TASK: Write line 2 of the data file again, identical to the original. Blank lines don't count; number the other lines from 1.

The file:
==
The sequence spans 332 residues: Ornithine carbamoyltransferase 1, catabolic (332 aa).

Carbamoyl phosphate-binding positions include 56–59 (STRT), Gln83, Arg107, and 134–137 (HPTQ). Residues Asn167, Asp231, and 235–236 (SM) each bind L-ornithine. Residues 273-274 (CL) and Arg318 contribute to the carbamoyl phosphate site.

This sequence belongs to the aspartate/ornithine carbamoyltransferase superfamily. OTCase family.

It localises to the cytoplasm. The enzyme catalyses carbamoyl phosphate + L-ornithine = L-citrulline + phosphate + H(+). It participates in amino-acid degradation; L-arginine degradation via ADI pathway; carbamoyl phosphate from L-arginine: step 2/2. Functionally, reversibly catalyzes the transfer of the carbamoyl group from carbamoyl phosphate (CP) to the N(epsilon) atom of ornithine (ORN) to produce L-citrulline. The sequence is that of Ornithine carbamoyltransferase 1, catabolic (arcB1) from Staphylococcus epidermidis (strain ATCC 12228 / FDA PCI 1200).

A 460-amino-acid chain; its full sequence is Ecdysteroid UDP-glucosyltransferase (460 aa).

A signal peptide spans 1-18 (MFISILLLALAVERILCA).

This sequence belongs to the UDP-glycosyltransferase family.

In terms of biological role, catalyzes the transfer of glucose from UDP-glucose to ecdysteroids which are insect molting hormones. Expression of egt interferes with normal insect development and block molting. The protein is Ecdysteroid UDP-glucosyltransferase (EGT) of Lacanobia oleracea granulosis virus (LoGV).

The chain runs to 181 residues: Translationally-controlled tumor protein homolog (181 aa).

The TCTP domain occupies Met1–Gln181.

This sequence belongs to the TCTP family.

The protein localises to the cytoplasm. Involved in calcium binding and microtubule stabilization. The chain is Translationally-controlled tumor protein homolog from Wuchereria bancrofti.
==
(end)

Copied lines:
Carbamoyl phosphate-binding positions include 56–59 (STRT), Gln83, Arg107, and 134–137 (HPTQ). Residues Asn167, Asp231, and 235–236 (SM) each bind L-ornithine. Residues 273-274 (CL) and Arg318 contribute to the carbamoyl phosphate site.